Before launching into a refurbishment or new build project it is worth taking a step back to give consideration to what it is you hope to achieve in the new space. Is it really just a replica of what happens in your current space or are there things that could be improved about the way your organisation currently works?
‘Business processes are wrapped around everything’
Michael Turpie, Telford College
There are a number of examples within the education sector of organisations that have reviewed their processes as an initial part of their learning space design project. We produced guidance on process improvement that gives some simple fast-track ways of identifying improvements and emphasises the need to put the learner at the heart of the process. Elsewhere in this guide we refer to the need to have a creative view of the future that you wish to create. This has to be a starting point for process review.
Having a view of what you would like things to be like means that during process review you can measure proposals against that future rather than adopt a ‘deficit’ approach that tries to ‘fix’ what is perceived to be wrong, which can be threatening and insulting to staff that operate current processes. For example, a rationale that is business process-focused, such as that used by Telford College, provides a common focus for staff and managers to make improvements.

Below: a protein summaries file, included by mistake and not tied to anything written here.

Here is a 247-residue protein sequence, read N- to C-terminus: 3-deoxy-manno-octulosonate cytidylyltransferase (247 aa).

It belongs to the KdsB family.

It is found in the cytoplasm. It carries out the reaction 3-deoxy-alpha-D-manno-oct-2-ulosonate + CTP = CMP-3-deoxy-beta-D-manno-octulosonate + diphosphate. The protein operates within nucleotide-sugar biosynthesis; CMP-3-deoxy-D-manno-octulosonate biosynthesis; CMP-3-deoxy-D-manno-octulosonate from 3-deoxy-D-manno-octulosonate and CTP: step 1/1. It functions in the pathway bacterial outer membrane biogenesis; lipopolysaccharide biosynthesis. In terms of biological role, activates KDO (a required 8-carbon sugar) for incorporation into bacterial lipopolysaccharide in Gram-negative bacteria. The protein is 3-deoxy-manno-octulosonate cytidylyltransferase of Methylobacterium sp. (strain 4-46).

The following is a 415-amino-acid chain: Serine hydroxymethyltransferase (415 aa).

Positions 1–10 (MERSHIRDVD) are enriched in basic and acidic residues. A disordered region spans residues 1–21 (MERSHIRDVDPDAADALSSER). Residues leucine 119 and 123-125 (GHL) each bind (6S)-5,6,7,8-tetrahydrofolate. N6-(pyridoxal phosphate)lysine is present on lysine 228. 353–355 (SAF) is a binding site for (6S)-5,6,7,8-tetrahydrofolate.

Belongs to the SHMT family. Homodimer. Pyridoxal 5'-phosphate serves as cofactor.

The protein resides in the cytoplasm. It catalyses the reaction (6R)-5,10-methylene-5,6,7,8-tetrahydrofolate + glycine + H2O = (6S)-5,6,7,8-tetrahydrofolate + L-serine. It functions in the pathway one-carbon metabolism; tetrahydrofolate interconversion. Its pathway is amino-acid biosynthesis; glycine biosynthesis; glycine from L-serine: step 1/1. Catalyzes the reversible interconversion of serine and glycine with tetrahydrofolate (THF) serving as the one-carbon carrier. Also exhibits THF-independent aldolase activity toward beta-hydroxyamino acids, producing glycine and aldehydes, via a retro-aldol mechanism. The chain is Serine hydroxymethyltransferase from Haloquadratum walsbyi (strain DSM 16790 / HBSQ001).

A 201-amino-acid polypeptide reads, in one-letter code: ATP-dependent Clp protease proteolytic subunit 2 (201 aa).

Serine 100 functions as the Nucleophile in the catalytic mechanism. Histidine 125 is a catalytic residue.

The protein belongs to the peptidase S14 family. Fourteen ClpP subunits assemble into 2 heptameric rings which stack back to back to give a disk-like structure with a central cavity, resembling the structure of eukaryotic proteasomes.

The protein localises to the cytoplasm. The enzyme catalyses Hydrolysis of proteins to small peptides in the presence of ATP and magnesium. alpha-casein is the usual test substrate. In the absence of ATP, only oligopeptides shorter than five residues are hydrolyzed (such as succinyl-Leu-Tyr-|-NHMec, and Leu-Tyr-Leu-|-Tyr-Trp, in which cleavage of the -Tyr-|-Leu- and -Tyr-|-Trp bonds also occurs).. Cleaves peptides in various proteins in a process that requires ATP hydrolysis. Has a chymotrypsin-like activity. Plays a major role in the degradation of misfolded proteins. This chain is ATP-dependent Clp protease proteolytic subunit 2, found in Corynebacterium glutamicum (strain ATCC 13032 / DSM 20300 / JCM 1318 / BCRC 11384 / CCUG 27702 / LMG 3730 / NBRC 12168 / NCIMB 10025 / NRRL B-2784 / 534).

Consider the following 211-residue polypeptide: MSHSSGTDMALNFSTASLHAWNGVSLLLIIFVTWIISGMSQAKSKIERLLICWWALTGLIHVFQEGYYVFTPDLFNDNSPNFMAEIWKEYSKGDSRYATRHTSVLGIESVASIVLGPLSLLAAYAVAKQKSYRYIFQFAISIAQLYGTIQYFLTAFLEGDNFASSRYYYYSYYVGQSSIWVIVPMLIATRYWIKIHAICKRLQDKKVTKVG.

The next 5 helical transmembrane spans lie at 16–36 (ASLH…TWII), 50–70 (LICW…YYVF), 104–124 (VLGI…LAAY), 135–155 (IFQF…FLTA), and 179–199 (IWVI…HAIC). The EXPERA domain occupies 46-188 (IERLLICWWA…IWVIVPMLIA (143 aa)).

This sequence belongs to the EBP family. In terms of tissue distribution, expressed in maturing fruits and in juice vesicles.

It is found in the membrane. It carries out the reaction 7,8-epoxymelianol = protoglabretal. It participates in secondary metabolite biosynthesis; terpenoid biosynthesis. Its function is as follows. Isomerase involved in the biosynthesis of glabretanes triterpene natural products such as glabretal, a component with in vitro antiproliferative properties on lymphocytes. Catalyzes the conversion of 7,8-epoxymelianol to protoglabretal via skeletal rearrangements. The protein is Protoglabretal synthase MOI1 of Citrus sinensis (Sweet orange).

Telford has introduced a managed Just-in-Time printing service for staff in its new building. This has resulted in storage space and financial savings. Michael Turpie, Associate Principal at Telford, endorses the need to plan, to be organised, and to think through the cycle. As a result of the initiative throughput has increased by 50%. There is an electronic document management system in place at Telford and the Corporate Information project completely changed information systems in the College. Electronic signatures, ID management, workflow, etc are all built into it and the information is more accurate than before and flows well.